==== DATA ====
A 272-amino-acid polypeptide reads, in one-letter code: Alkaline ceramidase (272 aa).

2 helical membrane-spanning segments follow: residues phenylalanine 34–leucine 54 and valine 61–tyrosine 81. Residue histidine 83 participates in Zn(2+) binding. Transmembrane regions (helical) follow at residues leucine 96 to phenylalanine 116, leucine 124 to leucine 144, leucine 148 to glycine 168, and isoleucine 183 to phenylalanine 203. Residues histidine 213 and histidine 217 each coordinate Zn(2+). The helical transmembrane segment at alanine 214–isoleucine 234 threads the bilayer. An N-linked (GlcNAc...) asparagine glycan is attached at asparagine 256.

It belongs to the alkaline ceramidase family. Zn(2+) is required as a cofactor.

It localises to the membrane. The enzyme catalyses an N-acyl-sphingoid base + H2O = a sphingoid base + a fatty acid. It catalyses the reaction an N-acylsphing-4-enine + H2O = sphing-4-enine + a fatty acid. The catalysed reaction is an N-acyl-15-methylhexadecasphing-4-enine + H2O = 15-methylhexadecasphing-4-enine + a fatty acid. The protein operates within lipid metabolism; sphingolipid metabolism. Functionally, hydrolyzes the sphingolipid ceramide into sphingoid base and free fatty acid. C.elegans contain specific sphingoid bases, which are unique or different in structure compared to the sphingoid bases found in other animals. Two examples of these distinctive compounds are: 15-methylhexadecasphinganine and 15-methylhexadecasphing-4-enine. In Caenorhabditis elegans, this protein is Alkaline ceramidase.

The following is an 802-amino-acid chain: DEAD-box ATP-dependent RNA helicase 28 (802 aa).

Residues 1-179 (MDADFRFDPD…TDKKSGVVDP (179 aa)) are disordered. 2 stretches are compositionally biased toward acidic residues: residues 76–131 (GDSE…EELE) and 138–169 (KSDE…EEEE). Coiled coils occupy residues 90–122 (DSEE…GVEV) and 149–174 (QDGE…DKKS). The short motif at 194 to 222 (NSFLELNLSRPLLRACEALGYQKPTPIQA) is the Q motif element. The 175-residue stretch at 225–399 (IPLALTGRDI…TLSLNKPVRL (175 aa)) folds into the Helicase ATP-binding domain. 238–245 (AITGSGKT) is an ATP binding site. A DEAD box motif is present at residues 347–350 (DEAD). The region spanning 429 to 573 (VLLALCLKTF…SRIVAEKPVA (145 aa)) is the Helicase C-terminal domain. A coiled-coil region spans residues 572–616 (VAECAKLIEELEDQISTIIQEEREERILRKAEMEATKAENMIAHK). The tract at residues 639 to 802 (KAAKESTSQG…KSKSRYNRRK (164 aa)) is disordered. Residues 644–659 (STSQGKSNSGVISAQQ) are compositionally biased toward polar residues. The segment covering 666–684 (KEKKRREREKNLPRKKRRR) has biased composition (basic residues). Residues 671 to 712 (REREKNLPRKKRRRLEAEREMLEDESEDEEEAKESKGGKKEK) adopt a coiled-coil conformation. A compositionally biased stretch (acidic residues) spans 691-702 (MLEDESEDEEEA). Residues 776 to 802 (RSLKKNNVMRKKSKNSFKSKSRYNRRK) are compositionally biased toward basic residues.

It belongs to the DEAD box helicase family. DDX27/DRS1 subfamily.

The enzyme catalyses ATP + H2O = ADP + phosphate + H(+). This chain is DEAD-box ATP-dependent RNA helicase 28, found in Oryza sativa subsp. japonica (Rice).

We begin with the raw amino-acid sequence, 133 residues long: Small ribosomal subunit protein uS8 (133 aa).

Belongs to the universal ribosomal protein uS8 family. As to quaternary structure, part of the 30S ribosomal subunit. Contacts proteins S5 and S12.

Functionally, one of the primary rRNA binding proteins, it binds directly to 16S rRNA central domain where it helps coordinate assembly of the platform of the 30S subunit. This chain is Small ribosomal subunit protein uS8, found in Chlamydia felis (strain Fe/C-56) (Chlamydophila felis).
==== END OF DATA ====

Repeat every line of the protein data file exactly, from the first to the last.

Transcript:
A 272-amino-acid polypeptide reads, in one-letter code: Alkaline ceramidase (272 aa).

2 helical membrane-spanning segments follow: residues phenylalanine 34–leucine 54 and valine 61–tyrosine 81. Residue histidine 83 participates in Zn(2+) binding. Transmembrane regions (helical) follow at residues leucine 96 to phenylalanine 116, leucine 124 to leucine 144, leucine 148 to glycine 168, and isoleucine 183 to phenylalanine 203. Residues histidine 213 and histidine 217 each coordinate Zn(2+). The helical transmembrane segment at alanine 214–isoleucine 234 threads the bilayer. An N-linked (GlcNAc...) asparagine glycan is attached at asparagine 256.

It belongs to the alkaline ceramidase family. Zn(2+) is required as a cofactor.

It localises to the membrane. The enzyme catalyses an N-acyl-sphingoid base + H2O = a sphingoid base + a fatty acid. It catalyses the reaction an N-acylsphing-4-enine + H2O = sphing-4-enine + a fatty acid. The catalysed reaction is an N-acyl-15-methylhexadecasphing-4-enine + H2O = 15-methylhexadecasphing-4-enine + a fatty acid. The protein operates within lipid metabolism; sphingolipid metabolism. Functionally, hydrolyzes the sphingolipid ceramide into sphingoid base and free fatty acid. C.elegans contain specific sphingoid bases, which are unique or different in structure compared to the sphingoid bases found in other animals. Two examples of these distinctive compounds are: 15-methylhexadecasphinganine and 15-methylhexadecasphing-4-enine. In Caenorhabditis elegans, this protein is Alkaline ceramidase.

The following is an 802-amino-acid chain: DEAD-box ATP-dependent RNA helicase 28 (802 aa).

Residues 1-179 (MDADFRFDPD…TDKKSGVVDP (179 aa)) are disordered. 2 stretches are compositionally biased toward acidic residues: residues 76–131 (GDSE…EELE) and 138–169 (KSDE…EEEE). Coiled coils occupy residues 90–122 (DSEE…GVEV) and 149–174 (QDGE…DKKS). The short motif at 194 to 222 (NSFLELNLSRPLLRACEALGYQKPTPIQA) is the Q motif element. The 175-residue stretch at 225–399 (IPLALTGRDI…TLSLNKPVRL (175 aa)) folds into the Helicase ATP-binding domain. 238–245 (AITGSGKT) is an ATP binding site. A DEAD box motif is present at residues 347–350 (DEAD). The region spanning 429 to 573 (VLLALCLKTF…SRIVAEKPVA (145 aa)) is the Helicase C-terminal domain. A coiled-coil region spans residues 572–616 (VAECAKLIEELEDQISTIIQEEREERILRKAEMEATKAENMIAHK). The tract at residues 639 to 802 (KAAKESTSQG…KSKSRYNRRK (164 aa)) is disordered. Residues 644–659 (STSQGKSNSGVISAQQ) are compositionally biased toward polar residues. The segment covering 666–684 (KEKKRREREKNLPRKKRRR) has biased composition (basic residues). Residues 671 to 712 (REREKNLPRKKRRRLEAEREMLEDESEDEEEAKESKGGKKEK) adopt a coiled-coil conformation. A compositionally biased stretch (acidic residues) spans 691-702 (MLEDESEDEEEA). Residues 776 to 802 (RSLKKNNVMRKKSKNSFKSKSRYNRRK) are compositionally biased toward basic residues.

It belongs to the DEAD box helicase family. DDX27/DRS1 subfamily.

The enzyme catalyses ATP + H2O = ADP + phosphate + H(+). This chain is DEAD-box ATP-dependent RNA helicase 28, found in Oryza sativa subsp. japonica (Rice).

We begin with the raw amino-acid sequence, 133 residues long: Small ribosomal subunit protein uS8 (133 aa).

Belongs to the universal ribosomal protein uS8 family. As to quaternary structure, part of the 30S ribosomal subunit. Contacts proteins S5 and S12.

Functionally, one of the primary rRNA binding proteins, it binds directly to 16S rRNA central domain where it helps coordinate assembly of the platform of the 30S subunit. This chain is Small ribosomal subunit protein uS8, found in Chlamydia felis (strain Fe/C-56) (Chlamydophila felis).